I’ve been involved in the world 0f deaf and hearing-impaired people for over thirty years, much of that time from the managerial and technical side. I have lectured students, instructed, written technical papers, prepared audiology training courses, designed complex sound and inductive loop systems for major buildings, assessed and tested people, fitted hearing aid systems and provided counselling.
All very worthy, and relatively-easy, as I felt I was in charge. Just over a year ago I was honoured when appointed a Trustee of the Board of Directors of Hearing Concern Link. It is a national charity devoted to helping people to survive socially and psychologically after the onset of hearing loss.
The early Board meetings had been tough with the reduction in Government and Council funding, and most of the talk has been about money (or lack of it!). Although we seem to have turned the corner with the help of some funding from grateful people who had been helped, we cannot rest on any laurels.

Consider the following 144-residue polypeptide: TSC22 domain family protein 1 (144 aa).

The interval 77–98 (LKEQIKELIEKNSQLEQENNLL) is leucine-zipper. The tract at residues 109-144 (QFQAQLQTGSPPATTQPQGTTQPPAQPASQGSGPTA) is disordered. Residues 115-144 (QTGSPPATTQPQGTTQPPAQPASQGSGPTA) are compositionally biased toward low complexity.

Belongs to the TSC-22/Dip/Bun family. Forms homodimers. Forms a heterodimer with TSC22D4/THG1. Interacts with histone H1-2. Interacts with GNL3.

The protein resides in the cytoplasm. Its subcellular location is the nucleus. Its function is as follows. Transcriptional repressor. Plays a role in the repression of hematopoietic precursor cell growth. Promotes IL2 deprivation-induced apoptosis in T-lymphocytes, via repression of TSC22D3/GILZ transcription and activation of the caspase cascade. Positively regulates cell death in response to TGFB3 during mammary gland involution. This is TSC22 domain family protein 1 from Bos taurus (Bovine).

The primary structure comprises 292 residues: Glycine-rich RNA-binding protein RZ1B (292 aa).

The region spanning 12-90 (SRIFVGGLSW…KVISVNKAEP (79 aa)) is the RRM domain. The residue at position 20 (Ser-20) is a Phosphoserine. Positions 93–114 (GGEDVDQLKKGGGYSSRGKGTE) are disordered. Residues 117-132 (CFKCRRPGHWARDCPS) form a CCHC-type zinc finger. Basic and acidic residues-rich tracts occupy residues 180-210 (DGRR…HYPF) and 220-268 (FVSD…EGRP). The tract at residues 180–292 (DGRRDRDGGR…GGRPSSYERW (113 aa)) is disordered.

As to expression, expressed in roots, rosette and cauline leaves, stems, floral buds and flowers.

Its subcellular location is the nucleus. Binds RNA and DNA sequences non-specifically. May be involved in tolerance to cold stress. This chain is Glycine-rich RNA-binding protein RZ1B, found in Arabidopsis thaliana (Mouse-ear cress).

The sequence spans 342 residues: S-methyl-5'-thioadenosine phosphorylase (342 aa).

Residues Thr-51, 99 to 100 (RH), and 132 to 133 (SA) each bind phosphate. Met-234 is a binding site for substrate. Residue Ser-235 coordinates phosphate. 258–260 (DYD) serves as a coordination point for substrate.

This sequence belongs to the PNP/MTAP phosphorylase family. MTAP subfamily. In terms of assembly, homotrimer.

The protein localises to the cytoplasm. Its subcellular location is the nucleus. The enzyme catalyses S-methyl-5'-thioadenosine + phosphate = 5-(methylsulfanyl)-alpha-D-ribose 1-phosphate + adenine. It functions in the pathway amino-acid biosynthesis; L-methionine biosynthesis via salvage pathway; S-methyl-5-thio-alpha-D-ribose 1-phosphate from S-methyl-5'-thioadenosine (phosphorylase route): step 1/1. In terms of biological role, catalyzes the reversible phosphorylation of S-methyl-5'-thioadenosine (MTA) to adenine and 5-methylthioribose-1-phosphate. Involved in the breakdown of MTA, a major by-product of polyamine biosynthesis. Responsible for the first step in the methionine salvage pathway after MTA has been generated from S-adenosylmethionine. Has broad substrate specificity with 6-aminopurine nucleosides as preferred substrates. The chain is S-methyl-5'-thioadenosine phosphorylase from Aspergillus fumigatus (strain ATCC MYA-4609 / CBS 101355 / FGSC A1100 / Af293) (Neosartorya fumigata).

The necessity of the work we do was vividly made evident to me at an organised meeting of some of our members one Saturday in Glasgow. This is one of a series of regular courses providing an opportunity for many folk with severe and not-so-severe hearing loss, to get together and learn from a facilitator, and each other. I think it is fair to say that most of us were over 21 by a long way!
Many practical subjects were covered, including personal security, available equipment, frustration and anger. What we didn’t have the time to cover were the effect of losing the ability to appreciate music.
This is a season full of music, so can I ask you think of those who for one reason or another are not able to hear the wonderful music we so love during the Christmas period.